Health- and aged-care organisations face challenges and high expectations from an array of stakeholders, regulatory and accreditation agencies, and consumers. The area of food safety is no exception. Despite this, many organisations are achieving minimum regulatory compliance and failing to recognise related risks until after a serious episode occurs.
It is essential that board directors of health- and aged-care organisations, or those about to take on these roles, understand their role and responsibilities. It is important to be aware of food laws and other regulatory requirements, and ensure that organisations abide by them.
As far back as 1997, Winsome McCaughey AO, the former chief executive of the Australia New Zealand Food Authority, outlined the broad policy framework for food regulatory reform in Australia. The reforms promoted a risk-based approach to food safety management, which is consistent with international guidelines on risk analysis. Central to this approach was the introduction of national food safety standards.
The national food regulator, Food Standards Australia New Zealand, has developed standards that require food safety programs to be implemented in high-risk sectors, such as those providing food services to vulnerable persons. Food businesses providing potentially hazardous food to vulnerable persons — including hospital patients, aged-care residents and children in childcare centres — are captured by these requirements, in addition to businesses that prepare and deliver meals to vulnerable people in the home.
Health- and aged-care organisations need to ensure that risks to food safety management within their business are properly identified, reported and controlled.
The key action points for boards of directors to embrace are:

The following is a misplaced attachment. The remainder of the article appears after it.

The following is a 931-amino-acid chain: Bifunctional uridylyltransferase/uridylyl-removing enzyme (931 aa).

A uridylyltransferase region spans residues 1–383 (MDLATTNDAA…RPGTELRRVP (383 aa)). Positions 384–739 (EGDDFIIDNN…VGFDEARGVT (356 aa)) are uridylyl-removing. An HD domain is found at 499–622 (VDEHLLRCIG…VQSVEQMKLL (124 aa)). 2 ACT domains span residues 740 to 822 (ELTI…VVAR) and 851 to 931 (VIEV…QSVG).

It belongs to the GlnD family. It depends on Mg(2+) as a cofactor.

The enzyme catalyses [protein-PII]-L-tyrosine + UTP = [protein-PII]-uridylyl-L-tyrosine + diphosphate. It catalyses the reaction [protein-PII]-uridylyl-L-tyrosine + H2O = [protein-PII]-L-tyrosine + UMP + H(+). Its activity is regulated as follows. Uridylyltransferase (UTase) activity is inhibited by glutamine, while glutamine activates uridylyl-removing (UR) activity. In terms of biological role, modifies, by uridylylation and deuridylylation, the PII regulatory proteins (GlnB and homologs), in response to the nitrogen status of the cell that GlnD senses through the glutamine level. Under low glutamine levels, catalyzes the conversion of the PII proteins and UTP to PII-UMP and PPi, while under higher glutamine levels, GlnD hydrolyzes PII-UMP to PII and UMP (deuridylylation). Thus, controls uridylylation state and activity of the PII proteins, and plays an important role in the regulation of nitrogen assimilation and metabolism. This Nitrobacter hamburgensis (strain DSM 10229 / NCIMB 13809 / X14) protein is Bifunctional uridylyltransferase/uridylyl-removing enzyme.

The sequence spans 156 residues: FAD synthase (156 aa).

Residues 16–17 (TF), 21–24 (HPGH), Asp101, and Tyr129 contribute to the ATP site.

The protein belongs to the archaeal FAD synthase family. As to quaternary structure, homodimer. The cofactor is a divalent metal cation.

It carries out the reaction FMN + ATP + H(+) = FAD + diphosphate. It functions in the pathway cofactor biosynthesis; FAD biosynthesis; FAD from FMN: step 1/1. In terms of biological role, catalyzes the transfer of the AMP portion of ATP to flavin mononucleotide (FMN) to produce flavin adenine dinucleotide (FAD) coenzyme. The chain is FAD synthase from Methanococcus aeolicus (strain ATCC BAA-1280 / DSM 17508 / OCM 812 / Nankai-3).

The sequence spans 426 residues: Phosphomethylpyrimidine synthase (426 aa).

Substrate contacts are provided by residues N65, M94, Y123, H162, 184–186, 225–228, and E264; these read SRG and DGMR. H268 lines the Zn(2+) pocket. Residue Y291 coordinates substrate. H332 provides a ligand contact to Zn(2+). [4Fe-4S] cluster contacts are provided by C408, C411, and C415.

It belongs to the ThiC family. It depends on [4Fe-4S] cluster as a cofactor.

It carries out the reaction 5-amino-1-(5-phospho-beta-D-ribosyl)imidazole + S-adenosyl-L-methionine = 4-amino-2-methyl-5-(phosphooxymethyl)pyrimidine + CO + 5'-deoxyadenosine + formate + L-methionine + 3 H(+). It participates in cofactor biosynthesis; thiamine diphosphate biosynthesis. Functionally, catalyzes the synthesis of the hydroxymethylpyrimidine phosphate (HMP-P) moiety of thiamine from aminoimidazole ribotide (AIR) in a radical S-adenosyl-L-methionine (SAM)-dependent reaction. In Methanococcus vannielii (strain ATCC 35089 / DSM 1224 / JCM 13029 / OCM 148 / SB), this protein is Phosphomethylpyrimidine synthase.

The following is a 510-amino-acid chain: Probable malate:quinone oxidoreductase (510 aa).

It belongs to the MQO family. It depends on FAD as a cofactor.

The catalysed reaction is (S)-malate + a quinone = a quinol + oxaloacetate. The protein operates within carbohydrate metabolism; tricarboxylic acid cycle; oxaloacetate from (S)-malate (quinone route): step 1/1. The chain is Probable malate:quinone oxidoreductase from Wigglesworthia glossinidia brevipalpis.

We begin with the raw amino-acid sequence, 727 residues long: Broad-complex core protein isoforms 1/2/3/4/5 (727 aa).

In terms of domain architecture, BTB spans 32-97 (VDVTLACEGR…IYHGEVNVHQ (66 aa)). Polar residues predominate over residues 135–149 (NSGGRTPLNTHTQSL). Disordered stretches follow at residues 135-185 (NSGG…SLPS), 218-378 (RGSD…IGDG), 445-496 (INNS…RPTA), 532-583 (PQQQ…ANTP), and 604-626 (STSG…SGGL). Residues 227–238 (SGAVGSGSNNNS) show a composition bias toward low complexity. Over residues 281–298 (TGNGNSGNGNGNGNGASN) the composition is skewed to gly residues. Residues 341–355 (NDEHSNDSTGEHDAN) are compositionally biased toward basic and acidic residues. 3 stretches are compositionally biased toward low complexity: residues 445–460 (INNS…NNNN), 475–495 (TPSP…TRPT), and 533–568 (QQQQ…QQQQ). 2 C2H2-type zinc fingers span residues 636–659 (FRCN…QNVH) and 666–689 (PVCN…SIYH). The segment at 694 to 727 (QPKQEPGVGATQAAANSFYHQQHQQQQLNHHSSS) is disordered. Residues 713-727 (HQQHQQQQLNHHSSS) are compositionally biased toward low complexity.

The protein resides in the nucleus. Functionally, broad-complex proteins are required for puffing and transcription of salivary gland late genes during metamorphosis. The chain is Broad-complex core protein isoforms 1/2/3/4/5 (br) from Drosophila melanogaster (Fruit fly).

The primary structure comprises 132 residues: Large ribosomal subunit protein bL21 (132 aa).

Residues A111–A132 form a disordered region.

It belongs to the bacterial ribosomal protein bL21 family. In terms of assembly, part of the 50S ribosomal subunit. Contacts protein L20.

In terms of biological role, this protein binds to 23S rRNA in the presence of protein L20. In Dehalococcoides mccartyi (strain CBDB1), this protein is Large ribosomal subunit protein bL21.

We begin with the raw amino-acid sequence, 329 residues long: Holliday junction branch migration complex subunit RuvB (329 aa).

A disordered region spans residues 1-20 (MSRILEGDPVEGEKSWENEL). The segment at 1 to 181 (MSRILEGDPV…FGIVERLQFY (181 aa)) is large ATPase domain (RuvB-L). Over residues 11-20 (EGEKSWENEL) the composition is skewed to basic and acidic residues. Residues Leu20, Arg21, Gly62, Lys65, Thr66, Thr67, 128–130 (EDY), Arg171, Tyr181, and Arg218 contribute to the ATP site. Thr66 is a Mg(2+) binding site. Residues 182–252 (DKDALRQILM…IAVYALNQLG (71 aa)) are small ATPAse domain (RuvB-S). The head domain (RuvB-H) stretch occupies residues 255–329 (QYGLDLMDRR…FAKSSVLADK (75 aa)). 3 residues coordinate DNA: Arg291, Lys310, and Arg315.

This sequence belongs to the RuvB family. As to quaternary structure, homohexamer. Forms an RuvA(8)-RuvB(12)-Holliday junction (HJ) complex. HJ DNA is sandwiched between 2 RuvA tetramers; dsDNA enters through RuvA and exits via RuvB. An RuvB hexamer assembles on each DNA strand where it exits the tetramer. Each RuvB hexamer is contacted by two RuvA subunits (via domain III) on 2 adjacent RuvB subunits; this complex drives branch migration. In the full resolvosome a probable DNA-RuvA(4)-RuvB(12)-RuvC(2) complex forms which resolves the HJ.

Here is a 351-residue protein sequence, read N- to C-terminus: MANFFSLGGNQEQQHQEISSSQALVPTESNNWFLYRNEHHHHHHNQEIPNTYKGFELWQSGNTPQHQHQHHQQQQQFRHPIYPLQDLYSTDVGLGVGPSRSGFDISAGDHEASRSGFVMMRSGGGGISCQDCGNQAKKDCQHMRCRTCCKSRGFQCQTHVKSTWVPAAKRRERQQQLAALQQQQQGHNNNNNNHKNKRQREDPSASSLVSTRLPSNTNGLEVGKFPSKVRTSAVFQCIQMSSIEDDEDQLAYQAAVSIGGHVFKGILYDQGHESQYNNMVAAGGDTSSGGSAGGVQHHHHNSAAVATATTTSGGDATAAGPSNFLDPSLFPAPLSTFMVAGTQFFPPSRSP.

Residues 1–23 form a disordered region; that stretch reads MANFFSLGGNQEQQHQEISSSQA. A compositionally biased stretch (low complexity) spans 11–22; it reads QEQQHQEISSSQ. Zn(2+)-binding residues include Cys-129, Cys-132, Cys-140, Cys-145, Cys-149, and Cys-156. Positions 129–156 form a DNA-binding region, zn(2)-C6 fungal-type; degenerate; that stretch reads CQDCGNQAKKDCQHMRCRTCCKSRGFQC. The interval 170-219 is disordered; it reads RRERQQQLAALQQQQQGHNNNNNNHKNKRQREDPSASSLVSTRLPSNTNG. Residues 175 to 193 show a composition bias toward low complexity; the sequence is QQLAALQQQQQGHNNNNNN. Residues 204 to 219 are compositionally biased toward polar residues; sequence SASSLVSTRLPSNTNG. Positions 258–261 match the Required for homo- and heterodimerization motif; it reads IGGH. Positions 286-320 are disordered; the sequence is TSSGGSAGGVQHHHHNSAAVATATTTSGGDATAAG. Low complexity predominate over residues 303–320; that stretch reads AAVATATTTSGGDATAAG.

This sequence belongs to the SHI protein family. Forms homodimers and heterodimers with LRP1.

Understand and accept their role and responsibility in food safety leadership.
Understand and accept, at an individual board member level, the accountability for the role.
Understand the organisation’s obligations under various (food) legislation.
Create clearly defined policies on accountabilities, risk and reporting.
Consider the food safety implications of board decisions.
Oversee management actions in food safety matters. The board should also agree on how to incorporate food safety management into existing governance structures; how to set objectives and monitor performance of the business and food-related risks; and the appointment of a board member as its food safety ‘champion’ — a nominated food safety director who will take the lead on ensuring that the board’s food safety management responsibilities are properly discharged.
The governance of an organisation involves the establishment of a framework of values, processes and practices designed to regulate, monitor and provide effective reporting on organisational performance. Through this framework, boards and directors exercise their governing authority and make decisions to achieve the organisation’s purpose and goals. Directors ensure the organisation operates effectively and ethically, and complies with all laws and regulations.
Food safety governance is as important as any other aspect of governance. It is also a fundamental part of an organisation’s risk management strategy, which is a key responsibility of a board of directors. Both the board and its management team have a duty to exercise due diligence to ensure that the organisation complies with its food safety duties and obligations. Failure to effectively manage food safety risk has both human and business costs — this includes damaged reputations and potential prosecution.